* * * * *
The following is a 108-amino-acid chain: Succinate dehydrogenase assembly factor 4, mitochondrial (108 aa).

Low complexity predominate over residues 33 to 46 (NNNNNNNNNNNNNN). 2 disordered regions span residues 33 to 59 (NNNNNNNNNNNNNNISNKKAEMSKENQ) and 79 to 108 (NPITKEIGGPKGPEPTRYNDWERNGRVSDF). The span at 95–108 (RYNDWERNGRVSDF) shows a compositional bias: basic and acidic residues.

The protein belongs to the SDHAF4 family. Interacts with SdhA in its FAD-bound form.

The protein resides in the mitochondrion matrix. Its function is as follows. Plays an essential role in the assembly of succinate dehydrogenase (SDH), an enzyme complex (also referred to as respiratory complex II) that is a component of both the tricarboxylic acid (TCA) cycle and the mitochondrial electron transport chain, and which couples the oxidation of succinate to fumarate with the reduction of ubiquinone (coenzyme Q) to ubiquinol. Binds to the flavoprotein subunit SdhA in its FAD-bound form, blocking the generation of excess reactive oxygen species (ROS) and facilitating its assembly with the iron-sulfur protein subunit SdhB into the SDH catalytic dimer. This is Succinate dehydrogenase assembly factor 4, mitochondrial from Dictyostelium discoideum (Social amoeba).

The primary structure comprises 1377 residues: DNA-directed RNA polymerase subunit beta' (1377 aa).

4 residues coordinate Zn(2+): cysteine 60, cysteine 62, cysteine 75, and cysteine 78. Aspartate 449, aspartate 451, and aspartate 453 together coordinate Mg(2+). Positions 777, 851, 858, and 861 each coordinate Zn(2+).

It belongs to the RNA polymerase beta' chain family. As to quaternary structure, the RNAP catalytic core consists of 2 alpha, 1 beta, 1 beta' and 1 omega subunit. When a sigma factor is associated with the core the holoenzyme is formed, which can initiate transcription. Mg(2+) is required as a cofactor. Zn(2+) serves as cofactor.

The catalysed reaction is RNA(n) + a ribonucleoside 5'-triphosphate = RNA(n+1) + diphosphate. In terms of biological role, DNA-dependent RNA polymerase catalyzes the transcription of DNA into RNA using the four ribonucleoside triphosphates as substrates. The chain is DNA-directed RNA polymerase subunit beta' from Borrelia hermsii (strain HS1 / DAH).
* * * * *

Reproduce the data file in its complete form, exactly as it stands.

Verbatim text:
The following is a 108-amino-acid chain: Succinate dehydrogenase assembly factor 4, mitochondrial (108 aa).

Low complexity predominate over residues 33 to 46 (NNNNNNNNNNNNNN). 2 disordered regions span residues 33 to 59 (NNNNNNNNNNNNNNISNKKAEMSKENQ) and 79 to 108 (NPITKEIGGPKGPEPTRYNDWERNGRVSDF). The span at 95–108 (RYNDWERNGRVSDF) shows a compositional bias: basic and acidic residues.

The protein belongs to the SDHAF4 family. Interacts with SdhA in its FAD-bound form.

The protein resides in the mitochondrion matrix. Its function is as follows. Plays an essential role in the assembly of succinate dehydrogenase (SDH), an enzyme complex (also referred to as respiratory complex II) that is a component of both the tricarboxylic acid (TCA) cycle and the mitochondrial electron transport chain, and which couples the oxidation of succinate to fumarate with the reduction of ubiquinone (coenzyme Q) to ubiquinol. Binds to the flavoprotein subunit SdhA in its FAD-bound form, blocking the generation of excess reactive oxygen species (ROS) and facilitating its assembly with the iron-sulfur protein subunit SdhB into the SDH catalytic dimer. This is Succinate dehydrogenase assembly factor 4, mitochondrial from Dictyostelium discoideum (Social amoeba).

The primary structure comprises 1377 residues: DNA-directed RNA polymerase subunit beta' (1377 aa).

4 residues coordinate Zn(2+): cysteine 60, cysteine 62, cysteine 75, and cysteine 78. Aspartate 449, aspartate 451, and aspartate 453 together coordinate Mg(2+). Positions 777, 851, 858, and 861 each coordinate Zn(2+).

It belongs to the RNA polymerase beta' chain family. As to quaternary structure, the RNAP catalytic core consists of 2 alpha, 1 beta, 1 beta' and 1 omega subunit. When a sigma factor is associated with the core the holoenzyme is formed, which can initiate transcription. Mg(2+) is required as a cofactor. Zn(2+) serves as cofactor.

The catalysed reaction is RNA(n) + a ribonucleoside 5'-triphosphate = RNA(n+1) + diphosphate. In terms of biological role, DNA-dependent RNA polymerase catalyzes the transcription of DNA into RNA using the four ribonucleoside triphosphates as substrates. The chain is DNA-directed RNA polymerase subunit beta' from Borrelia hermsii (strain HS1 / DAH).